Varney: What's Plan B after bond defeat?
The votes have been counted and the November 2015 election is in the books. With a couple of exceptions, it appears that what's ahead for Tucson and Southern Arizona is just plain "more of the same."
Here are the exceptions:
The bigger, higher profile races and bond questions tell a different story. In the three races for Tucson City Council, voters continued the current profile of the Council. The three incumbent Democratic members (Romero, Scott and Cunningham) all bested their Republican challengers. But the real story is in the numbers. Thanks to Tucson's one-of-a-kind system of everyone voting for everyone else's Council representative, a city that is heavily Democratic gave each incumbent a 60-40 margin of victory. That ratio closely profiles the edge Democrats have in registered voters. Although the city as a whole is blue, some wards are purple (meaning that the D-to-R ratio is closer to 50/50). Unless there is a change in city election policy and voters are allowed to vote only for their ward's representation and not the representation of all wards across the city, the likelihood of seeing someone without a D behind their name win a City Council election is zero. In her concession speech, Ward 4 challenger Margaret Burkholder summed it up when she said she would love to take another shot at winning a Council seat, but said she would not do so until ward-only elections are in place.
Voters also rejected all seven of the county bond questions. This came as quite a surprise to many, including the vast cross-section of business, social and civic organizations who came out in strong support of the bond questions. I have been asked by reporters and many other people for my opinion about "what happened?" At the risk of oversimplifying the answer, I would simply say three things:
The opponents of the bond package had it easy. All they needed to do was scare voters into thinking their taxes would skyrocket and that Pima County officials would mishandle the funds raised by selling the bonds. Neither is true. Anyone who is sincerely interested in fact would know that Pima County's "total tax burden" is the equivalent of Maricopa County's total tax burden. The difference exploited by bond opponents is the difference in how the two counties classify the components of their tax schedules. Maricopa County, for example, does not operate wastewater treatment facilities. Pima County does. Maricopa County taxpayers pay for their wastewater services through their municipalities. Most Pima County taxpayers do so through the county. And that's just one example.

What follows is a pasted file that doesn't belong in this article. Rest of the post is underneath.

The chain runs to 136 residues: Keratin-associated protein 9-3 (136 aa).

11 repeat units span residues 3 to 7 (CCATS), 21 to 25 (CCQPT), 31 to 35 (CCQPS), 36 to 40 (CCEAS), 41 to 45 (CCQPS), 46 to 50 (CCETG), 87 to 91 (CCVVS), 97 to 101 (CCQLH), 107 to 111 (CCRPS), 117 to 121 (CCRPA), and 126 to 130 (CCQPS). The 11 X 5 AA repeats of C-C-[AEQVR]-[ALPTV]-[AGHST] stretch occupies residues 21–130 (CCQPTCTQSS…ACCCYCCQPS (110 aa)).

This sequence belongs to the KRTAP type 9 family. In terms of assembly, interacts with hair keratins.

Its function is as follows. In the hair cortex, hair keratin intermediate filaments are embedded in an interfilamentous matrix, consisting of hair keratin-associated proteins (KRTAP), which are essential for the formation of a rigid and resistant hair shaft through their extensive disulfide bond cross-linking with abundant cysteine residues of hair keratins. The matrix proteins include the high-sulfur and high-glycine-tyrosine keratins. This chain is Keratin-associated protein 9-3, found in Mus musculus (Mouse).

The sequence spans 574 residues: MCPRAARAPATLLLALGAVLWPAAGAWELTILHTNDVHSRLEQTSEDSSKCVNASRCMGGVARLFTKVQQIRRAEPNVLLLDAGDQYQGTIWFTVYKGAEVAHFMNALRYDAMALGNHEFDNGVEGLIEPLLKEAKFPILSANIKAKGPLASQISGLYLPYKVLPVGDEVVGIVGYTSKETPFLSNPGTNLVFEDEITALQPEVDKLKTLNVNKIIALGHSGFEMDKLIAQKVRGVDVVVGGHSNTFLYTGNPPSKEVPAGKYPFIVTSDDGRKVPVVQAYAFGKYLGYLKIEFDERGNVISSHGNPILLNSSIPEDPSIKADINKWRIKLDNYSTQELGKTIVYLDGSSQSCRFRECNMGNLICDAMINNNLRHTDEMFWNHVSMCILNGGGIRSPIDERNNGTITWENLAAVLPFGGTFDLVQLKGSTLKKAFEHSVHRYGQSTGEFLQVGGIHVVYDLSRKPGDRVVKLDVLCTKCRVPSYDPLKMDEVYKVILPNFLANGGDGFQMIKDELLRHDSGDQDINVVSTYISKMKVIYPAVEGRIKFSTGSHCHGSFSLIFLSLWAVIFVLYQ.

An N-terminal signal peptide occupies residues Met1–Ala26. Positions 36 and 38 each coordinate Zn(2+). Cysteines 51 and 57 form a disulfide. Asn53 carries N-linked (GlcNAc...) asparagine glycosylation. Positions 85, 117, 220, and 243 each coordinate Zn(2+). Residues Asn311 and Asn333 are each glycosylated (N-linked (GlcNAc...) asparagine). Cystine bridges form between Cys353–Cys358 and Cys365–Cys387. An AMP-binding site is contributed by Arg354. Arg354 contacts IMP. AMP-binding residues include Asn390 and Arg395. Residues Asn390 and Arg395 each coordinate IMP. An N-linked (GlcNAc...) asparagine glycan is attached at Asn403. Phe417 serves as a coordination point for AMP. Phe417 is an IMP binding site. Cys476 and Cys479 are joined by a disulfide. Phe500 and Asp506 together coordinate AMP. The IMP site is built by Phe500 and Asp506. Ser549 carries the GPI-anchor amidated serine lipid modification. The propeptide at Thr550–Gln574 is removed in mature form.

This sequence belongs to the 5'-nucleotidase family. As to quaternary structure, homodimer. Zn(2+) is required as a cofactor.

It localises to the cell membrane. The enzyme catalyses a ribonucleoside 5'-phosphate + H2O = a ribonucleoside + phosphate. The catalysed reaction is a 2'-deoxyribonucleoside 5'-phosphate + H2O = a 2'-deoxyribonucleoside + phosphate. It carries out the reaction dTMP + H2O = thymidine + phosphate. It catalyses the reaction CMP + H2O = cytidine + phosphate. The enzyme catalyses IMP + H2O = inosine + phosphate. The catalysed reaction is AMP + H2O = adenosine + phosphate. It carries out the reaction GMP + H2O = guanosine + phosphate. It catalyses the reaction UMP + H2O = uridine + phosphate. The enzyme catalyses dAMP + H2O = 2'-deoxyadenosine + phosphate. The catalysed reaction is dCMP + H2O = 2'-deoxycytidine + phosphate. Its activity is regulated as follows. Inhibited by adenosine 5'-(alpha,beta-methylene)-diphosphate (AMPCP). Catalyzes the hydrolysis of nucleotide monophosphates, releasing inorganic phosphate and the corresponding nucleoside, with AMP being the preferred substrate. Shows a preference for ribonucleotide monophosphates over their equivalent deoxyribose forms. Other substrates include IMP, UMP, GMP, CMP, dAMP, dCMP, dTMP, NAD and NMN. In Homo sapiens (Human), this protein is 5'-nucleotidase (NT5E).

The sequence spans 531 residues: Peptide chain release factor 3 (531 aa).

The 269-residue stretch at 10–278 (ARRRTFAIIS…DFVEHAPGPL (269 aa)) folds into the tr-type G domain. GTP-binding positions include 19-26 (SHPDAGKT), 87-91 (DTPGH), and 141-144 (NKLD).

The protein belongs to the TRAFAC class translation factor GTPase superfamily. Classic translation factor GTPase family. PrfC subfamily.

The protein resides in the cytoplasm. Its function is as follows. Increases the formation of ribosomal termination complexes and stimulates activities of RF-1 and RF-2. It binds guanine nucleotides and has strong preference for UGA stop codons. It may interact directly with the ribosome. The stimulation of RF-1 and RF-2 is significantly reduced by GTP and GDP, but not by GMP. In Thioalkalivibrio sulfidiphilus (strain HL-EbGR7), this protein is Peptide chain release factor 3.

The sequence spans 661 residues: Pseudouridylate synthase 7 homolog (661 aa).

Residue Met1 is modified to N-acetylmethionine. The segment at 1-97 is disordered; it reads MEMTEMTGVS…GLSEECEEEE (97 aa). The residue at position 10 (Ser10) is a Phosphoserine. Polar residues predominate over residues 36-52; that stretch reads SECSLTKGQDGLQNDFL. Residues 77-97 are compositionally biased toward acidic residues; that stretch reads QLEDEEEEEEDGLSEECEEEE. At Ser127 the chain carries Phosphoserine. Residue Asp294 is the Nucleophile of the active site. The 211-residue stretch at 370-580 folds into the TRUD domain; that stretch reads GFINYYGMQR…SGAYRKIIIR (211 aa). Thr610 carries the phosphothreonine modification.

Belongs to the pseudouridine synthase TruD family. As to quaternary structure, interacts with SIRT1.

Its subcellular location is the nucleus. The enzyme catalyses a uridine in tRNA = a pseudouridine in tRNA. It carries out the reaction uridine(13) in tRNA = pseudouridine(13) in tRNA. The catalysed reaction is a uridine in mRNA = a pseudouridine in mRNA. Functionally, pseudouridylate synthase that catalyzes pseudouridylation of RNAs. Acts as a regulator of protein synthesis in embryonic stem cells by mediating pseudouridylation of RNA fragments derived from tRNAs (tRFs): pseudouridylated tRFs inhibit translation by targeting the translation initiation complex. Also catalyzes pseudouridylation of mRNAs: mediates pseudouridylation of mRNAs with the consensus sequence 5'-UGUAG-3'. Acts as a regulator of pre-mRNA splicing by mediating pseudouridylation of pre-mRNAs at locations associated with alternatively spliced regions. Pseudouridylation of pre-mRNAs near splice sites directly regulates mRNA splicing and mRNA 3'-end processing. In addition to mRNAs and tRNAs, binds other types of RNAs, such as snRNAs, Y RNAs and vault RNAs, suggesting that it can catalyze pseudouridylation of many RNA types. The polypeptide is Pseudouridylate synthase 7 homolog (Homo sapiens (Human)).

And let's not forget that a team of state auditors praised Pima County for their "best practices" in handling the people's trust and money raised in previous bond measures. Contrary to the opponents' claims, there is no evidence of mismanagement whatsoever.
It's interesting to note that on the same day Pima County voters were shooting down the bond questions that Maricopa County voters were busy approving their local bond questions. Here's a photo from the Arizona Republic showing support for a local bond question. Note the text of the woman's sign: Attract Jobs, Protect Property Values. Some people get it. Some don't.
So all seven bond questions go down. The voters have spoken. Now it will be interesting to see what happens next. Where will the money come from to fix county roads, a very high priority of county employers? What will be proposed to hasten the development of the buffer zone to protect and promote operations at Raytheon? What will be done to accelerate the development of the defense and aerospace park and the many good jobs likely to go with it?
Perhaps those who took such great pride in defeating a really good bond package will now step up and explain their Plan B — assuming they have one.
Mike Varney is president and CEO of the Tucson Metro Chamber.